Federal Reserve Chairman Ben Bernanke has a problem: how to wean markets from dependence on central bank stimulus. On Wednesday Bernanke did what some of his most dovish colleagues have urged for months. He laid out a clear path for how and when the Fed will bring its third round of bond-buying to a close.
Everybody knows U.S. unemployment, currently at 7.6%, is still too high – especially the millions of Americans struggling to find work. Less widely acknowledged is a recent dip in inflation that puts it well below the Federal Reserve’s 2 percent target. Indeed, at 0.7 percent in April, the Fed’s preferred inflation measure was less than half of the central bank’s explicitly stated goal. So why are Fed officials, gathered in Washington for their latest policy decision today, discussing a pullback in stimulus rather than an increase in it?
For a central bank that likes to tout the importance of clear communication, the Federal Reserve sure knows how to be obtuse when it wants to. Take Bernanke’s testimony before the Joint Economic Committee of Congress last month. His prepared remarks were reliably dovish, emphasizing weakness in the labor market and offering no hint of an imminent end to the current stimulus program, which involves the monthly purchase of $85 billion in assets.
As the Federal Reserve meets this week, unemployment is still too high and inflation remains, well, too low. That makes some investors wonder why policymakers are talking about curtailing their asset-buying stimulus plan. True, job growth has averaged a solid 172,000 net new positions per month over the last year, going at least some way to meeting the Fed’s criteria of substantial improvement for halting bond purchases.
Ann Saphir contributed to this post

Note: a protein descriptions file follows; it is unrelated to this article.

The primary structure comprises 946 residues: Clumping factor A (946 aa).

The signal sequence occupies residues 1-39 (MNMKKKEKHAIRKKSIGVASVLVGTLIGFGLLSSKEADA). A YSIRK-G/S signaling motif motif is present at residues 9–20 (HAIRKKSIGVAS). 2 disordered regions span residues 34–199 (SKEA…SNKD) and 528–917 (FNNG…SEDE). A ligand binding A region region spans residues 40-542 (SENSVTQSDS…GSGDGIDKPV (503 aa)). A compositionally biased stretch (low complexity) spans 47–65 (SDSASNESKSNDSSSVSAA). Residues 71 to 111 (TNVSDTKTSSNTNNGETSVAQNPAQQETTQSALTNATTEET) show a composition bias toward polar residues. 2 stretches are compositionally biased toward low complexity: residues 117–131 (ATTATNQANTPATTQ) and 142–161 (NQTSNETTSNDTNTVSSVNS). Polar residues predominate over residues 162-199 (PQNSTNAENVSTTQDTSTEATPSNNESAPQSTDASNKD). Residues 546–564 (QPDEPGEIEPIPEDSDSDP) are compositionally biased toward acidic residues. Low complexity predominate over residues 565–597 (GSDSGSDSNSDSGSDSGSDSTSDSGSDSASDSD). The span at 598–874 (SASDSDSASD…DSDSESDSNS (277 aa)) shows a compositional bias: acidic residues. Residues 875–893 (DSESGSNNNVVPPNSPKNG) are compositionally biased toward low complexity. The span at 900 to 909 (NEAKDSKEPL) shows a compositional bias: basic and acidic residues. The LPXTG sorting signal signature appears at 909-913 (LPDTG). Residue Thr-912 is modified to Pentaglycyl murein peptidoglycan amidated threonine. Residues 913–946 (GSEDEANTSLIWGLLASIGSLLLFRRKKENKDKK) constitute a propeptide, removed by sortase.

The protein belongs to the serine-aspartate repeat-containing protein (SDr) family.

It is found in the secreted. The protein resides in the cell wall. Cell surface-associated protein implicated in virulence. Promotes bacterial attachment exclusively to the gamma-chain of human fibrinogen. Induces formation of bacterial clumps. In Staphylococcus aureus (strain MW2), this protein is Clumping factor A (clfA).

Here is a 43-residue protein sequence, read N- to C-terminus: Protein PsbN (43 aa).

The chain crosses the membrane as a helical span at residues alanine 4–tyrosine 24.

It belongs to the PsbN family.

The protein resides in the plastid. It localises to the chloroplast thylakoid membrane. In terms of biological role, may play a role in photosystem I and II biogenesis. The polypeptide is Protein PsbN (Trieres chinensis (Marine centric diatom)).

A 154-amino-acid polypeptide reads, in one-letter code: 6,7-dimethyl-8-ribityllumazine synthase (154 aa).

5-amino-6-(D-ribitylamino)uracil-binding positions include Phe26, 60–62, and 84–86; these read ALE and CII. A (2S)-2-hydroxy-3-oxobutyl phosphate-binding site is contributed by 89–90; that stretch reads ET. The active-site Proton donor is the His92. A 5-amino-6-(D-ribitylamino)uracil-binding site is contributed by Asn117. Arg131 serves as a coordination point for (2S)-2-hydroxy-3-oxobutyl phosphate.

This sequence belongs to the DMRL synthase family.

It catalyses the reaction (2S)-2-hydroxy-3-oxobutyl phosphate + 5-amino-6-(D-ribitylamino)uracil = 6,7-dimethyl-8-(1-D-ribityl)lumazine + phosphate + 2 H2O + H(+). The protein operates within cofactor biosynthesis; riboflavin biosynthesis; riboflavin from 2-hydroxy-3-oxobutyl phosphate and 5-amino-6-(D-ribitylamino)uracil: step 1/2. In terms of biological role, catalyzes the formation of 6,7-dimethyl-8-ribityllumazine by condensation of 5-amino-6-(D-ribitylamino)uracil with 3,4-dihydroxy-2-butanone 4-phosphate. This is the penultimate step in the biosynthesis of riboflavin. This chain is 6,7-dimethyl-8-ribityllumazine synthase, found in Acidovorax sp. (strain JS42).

The apparent conclusion from one of the most dovish regional Federal Reserve banks was rather surprising: The economy may actually need much smaller monthly job growth, of around 80,000 or less, in coming years in order for the jobless rate to keep moving lower. The immediate policy implication, it might seem, is that the U.S. central bank may have to tighten monetary policy much sooner than previously thought.
Federal Reserve officials have touted the ‘wealth effect’ from higher stock prices and rising home values as a key way in which monetary policy boosts consumer spending and economic activity. But according to the results of a recent survey from the Royal Bank of Canada, that ethereal feeling of being richer on paper is no substitute for cold, hard cash.
Is Federal Reserve Chairman Ben Bernanke avoiding the word “taper” in order to temper expectations that the U.S. central bank will ratchet down its massive bond buying program? This is one view that’s been widely bandied about in recent days.
MacroScope is pleased to announce the launch of ‘Ask the Economist,’ which will give our readers an opportunity to directly ask questions of top experts in the field. We are honored that Michael Bryan, senior economist at the Federal Reserve Bank of Atlanta, has agreed to be our first guest. In his role, Bryan is responsible for organizing the Atlanta Fed’s monetary policy process. He was previously a vice president of research at the Cleveland Fed.
These days, it seems, everyone is trying to keep up with shifting market expectations for the Federal Reserve’s monetary policies. CME Group’s Fed Watch, which delivers a snapshot of those expectations based on futures tied to the Fed’s target for short-term rates, is no exception.
Vincent Reinhart, a former top Federal Reserve researcher who is now chief U.S. economist at Morgan Stanley, believes the U.S. central bank will begin pulling back on the pace of asset purchases in December. Here’s how he arrives at that timeline: